AlphaBay Market Announces Mandatory 2FA for Users
The AlphaBay Market announced earlier this month that they would begin enforcing stronger security measures to protect their users in the wake of an increased level of phishing attacks hacks user’s accounts. These new account security tactics consist of pin based logins and 2FA authentications (also known as Two-Factor authentication) to help deter the success of phishing attempts. The new security measures will be encouraged to all shoppers while becoming mandatory for Darknet vendors.
“We now enforce mandatory 2FA (two-factor authentication) for all vendors. This is part of an increasing effort to stop phishing on the marketplace. We recommend that everyone uses 2FA for more security,” was the announcement displayed on AlphaBay Market’s homepage for all users last week.
While it’s great to see the admins of the AlphaBay Market take the initiative of further protecting their visitors, it makes one wonder why popular clearnet based sites such as Google, Amazon and others alike have not already initiated these steps. Google and large ecommerce websites such as eBay and Amazon have been prime targets for hackers over the last several years. Sure they encourage their users to regularly update their login credentials and take further steps to avoid hackers from gaining access to their accounts, but with so much sensitive user information only a well made phishing page away why haven’t such sites begun using 2FA authentication? It’s been proven time and time again that a simple password alone is not strong enough protection for popular websites.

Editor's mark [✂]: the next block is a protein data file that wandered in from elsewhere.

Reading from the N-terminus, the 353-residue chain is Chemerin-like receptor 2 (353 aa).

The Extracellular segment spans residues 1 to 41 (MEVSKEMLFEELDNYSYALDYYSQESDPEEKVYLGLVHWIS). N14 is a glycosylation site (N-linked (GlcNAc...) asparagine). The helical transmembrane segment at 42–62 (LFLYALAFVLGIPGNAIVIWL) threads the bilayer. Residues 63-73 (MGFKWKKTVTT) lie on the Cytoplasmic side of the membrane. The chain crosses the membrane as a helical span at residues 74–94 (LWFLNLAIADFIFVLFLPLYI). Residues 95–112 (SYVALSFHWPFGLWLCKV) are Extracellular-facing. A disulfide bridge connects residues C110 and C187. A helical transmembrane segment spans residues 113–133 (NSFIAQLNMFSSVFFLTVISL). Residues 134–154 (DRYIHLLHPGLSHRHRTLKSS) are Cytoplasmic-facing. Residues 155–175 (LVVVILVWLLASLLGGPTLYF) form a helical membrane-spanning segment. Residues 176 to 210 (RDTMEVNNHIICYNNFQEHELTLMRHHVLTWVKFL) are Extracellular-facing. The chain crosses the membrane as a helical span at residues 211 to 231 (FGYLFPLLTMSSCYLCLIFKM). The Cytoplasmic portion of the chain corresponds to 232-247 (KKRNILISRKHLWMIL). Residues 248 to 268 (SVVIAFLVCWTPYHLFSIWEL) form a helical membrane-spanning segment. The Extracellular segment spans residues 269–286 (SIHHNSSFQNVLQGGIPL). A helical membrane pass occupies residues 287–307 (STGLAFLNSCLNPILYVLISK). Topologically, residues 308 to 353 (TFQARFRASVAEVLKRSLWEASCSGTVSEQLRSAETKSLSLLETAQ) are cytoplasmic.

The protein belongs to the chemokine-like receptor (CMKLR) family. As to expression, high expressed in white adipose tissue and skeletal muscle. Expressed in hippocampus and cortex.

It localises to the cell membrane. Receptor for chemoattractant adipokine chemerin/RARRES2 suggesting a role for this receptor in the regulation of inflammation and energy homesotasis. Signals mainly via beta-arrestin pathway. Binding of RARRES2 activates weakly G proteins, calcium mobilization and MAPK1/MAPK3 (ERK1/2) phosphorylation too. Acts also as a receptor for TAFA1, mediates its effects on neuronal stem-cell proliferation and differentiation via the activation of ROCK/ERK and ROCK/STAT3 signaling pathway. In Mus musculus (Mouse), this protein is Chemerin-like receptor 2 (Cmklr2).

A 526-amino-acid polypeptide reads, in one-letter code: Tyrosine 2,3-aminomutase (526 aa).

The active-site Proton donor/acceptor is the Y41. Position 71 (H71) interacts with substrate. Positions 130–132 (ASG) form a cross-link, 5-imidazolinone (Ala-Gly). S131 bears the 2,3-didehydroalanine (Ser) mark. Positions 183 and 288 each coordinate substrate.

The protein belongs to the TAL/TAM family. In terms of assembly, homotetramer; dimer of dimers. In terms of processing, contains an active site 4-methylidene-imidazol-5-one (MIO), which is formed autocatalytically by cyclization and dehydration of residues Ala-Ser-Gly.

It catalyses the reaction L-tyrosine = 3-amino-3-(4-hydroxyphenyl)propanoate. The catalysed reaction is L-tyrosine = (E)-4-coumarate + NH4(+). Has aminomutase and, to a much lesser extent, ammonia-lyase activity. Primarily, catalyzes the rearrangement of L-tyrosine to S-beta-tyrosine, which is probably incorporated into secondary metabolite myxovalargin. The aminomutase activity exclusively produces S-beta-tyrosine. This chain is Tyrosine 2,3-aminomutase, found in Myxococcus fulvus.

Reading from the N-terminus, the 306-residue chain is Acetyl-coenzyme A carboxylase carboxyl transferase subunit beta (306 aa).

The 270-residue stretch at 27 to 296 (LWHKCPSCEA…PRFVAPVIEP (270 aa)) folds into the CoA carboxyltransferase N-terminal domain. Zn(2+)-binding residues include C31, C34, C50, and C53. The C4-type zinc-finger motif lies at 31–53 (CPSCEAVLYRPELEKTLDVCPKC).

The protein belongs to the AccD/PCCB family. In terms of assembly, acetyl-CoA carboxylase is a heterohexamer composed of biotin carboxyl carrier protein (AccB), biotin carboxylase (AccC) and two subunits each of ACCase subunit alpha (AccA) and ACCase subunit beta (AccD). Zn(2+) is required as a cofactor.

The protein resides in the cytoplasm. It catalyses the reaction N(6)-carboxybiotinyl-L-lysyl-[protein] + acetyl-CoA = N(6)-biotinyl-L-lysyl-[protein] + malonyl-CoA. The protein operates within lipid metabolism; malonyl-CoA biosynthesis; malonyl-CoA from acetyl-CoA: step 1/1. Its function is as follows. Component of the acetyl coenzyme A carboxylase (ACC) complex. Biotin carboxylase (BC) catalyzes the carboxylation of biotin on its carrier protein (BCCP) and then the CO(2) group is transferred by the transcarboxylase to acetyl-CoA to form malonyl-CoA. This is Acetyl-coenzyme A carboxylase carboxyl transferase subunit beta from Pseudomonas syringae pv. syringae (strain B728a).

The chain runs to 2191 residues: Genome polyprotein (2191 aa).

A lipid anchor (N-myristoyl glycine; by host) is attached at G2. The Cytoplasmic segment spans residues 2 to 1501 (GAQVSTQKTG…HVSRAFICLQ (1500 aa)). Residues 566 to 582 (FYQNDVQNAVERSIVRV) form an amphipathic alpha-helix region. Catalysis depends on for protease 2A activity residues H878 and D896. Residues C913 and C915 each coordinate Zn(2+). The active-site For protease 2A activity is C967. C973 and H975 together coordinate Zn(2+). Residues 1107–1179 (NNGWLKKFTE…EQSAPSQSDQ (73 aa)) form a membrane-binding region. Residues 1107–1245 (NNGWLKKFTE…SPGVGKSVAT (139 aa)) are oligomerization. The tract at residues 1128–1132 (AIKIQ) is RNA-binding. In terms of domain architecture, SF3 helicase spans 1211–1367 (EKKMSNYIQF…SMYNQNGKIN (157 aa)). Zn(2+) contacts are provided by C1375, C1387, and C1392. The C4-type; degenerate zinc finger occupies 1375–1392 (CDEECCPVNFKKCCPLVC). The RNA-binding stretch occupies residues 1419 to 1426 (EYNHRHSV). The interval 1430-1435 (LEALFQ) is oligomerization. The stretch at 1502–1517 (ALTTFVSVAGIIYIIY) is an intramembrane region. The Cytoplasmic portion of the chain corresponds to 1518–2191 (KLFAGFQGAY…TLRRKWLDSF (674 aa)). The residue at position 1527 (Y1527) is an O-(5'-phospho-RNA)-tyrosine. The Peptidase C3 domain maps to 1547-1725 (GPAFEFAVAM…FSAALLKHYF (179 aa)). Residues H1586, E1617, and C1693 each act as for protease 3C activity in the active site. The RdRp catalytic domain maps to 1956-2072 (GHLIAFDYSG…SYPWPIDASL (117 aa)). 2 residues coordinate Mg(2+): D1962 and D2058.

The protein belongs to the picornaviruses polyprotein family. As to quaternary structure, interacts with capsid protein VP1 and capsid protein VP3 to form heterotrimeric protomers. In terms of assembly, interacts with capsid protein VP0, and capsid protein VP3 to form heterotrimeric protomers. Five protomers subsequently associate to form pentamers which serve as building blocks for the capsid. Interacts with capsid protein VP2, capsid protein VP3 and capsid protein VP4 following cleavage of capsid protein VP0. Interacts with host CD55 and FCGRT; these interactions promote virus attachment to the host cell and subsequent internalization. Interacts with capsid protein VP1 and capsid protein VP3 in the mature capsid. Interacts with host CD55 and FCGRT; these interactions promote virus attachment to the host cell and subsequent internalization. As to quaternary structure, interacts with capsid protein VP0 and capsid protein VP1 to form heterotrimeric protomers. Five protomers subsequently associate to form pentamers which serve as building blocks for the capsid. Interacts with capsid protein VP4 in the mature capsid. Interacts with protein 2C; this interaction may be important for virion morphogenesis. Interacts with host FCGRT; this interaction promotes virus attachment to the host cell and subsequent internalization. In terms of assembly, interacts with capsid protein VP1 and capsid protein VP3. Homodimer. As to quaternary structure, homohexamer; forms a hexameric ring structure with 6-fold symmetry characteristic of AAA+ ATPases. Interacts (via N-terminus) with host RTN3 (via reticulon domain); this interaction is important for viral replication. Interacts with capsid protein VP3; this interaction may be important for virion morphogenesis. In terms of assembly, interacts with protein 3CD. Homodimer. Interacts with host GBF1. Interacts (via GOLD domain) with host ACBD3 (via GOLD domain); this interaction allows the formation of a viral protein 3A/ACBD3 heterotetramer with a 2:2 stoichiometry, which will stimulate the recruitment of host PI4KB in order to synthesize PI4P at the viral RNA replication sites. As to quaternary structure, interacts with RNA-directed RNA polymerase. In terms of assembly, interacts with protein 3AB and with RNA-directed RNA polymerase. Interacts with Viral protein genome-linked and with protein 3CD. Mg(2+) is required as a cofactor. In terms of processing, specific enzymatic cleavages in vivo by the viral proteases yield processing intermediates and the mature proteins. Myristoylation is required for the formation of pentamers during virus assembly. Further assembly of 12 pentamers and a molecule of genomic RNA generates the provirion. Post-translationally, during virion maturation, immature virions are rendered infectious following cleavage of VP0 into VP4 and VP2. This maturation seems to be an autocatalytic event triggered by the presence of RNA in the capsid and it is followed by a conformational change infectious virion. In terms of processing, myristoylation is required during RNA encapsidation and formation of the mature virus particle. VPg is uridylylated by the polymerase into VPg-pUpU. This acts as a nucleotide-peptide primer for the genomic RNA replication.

What is 2FA Authentication?
But what is 2FA authentication and why should it be implemented among all sites that contain sensitive information? 2FA authentication is based on PGP (Pretty Good Privacy) encryption. Basically the website utilizing Two-Factor Authentication would require it’s users to upload a public PGP key to their account information and everytime they attempt to login the website would send an message encrypted by the public PGP key. The user would then need to decrypt the message using their private PGP credentials that only the have access to and enter the decrypted message into the website. While it may sound a bit technical to those new to PGP encryption, its actually a very simple, quick extra step that could alleviate any potential risks of having one’s personal information compromised. Even if a hacker was to steal the password to a user account, they would not be able to gain access without authenticating the encrypted message sent from the target website.
AlphaBay also gives users an option to use what they call a pass phrase. The pass phrase is a mnemonic list of seven words that are required when retrieving a password that has been lost or forgotten. Without a pass phrase set up then the user will not be able to recover their forgotten password and will lose access to their account. Alphabay also requires a 6 digit pin number for withdrawing bitcoin as a third layer of protection against hackers.